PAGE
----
Way before fancy music apps and over-complicated music players.
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Before the emergence of over-complicated music apps and high-end audio equipment, listening to our favourite tunes was a fuss-free experience
It was all a matter of “play, pause, and repeat.”
Nothing fancy, just good music (can’t deny ’90s music is the greatest) without the frills.
Heck, we couldn’t even be bothered if the track was playing in MP3, wav, or other formats. As long as it plays, that’s good enough.
With that being said, here’s a tribute to how we used to listen to music back in the day:
1. Sony Walkman
The personal stereo was introduced by Sony under the market name Walkman in 1979. It was widely popular throughout the ’80s and ’90s until it was replaced by the portable CD players, known as Discman.
You might have thrown away your tried-and-true cassette collection, but the Walkman is still a cultural icon – Star-Lord from the Guardians of The Galaxy series is a huge fan!
2. Sony Discman
Many iterations of Sony’s CD player found its way into the market in the ‘90s, though none were more instrumental to pop culture or the time period than the D-Series Discman.
The combination of AVLS (Automatic Volume Limiter System) and Mega Bass technology produced amazing audio, whereas anti-shock protection ensured skip-free music playback when engaged in physical activities.
Yes, people used to jog with these huge things strapped to their hip.
3. MP3 Players
This was a PC fair must-buy.
Don’t matter if it was made from some obscure Chinese brand, as long as you had one, you were cool.
Spending hours on end looking for songs to download on the Internet and transfer them into the oblong-shaped device was all worth it.
4. Portable Stereo System
The “boombox” was a regular at BBQs and parties. Cool enough to impress your crush, loud enough to bring the house down.
And when it came to this device, size does matter.
5. Music Phones
Before Samsung and Apple made their mark in the smartphone industry, Sony Ericsson was a force to be reckoned with. The company (which is now known only as “Sony”) created some of the coolest and most canggih phones, and the ‘Walkman’ series was one of them.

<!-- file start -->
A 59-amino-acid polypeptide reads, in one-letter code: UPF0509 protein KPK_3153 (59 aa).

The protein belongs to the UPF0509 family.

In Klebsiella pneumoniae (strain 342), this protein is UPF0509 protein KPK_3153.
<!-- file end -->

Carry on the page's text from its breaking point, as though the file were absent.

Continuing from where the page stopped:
All the cool kids had a Sony Ericsson Walkman phone which was predominately in orange and black/white colour.
6. iPod Classic
The scrolling wheel, the chunky body, and the massive storage space.
Although it was introduced in the early 2000s, the iPod Classic became a favourite among those who grew up in the ’90s. It was ahead of its time – minimalistic and easy to use. It was also the device that helped put Apple back into the tech limelight.
If you still have an iPod Classic stored somewhere in your drawer, you might want to take it out and dust it out because it could be worth USD20,000 (RM85,000)!
Winamp was one of the most widely used Internet services for listening to music and radio streams. Winamp eventually lost popularity as services like iTunes and Windows Media Player hit the Web, but it’ll always hold a special place in the hearts of many.
The digital music revolution started with Napster – the file-sharing service dreamt up by two teenagers in 1999.
And boy, it was a life changing site.
It sounded like the stuff dreams were made of – you mean I can download free music now?!
LimeWire, the wildly successful P2P client, no longer exists because it was shut down in 2010. Using the site was a risky business, either you just downloaded the latest Green Day/Alanis Morrissette/Tupac/Whitney Houston album or… you just got a nasty virus.
10. Windows Media Player
At the end of the 1990’s came another technological change that had a pretty big impact on music consumption, it was Windows Media Play 6.4.
Much like Winamp, you could customise and pimp out the player with colourful skins.
Can’t play that song? RealPlayer to the rescue!
The app might be awkward and clunky, and the streams themselves took forever to load, but it got the job done.
Which one of these did you own? Share with us in the comment section below!
Growing up in the ’90s, we certainly had some pretty interesting experiences with the Internet:
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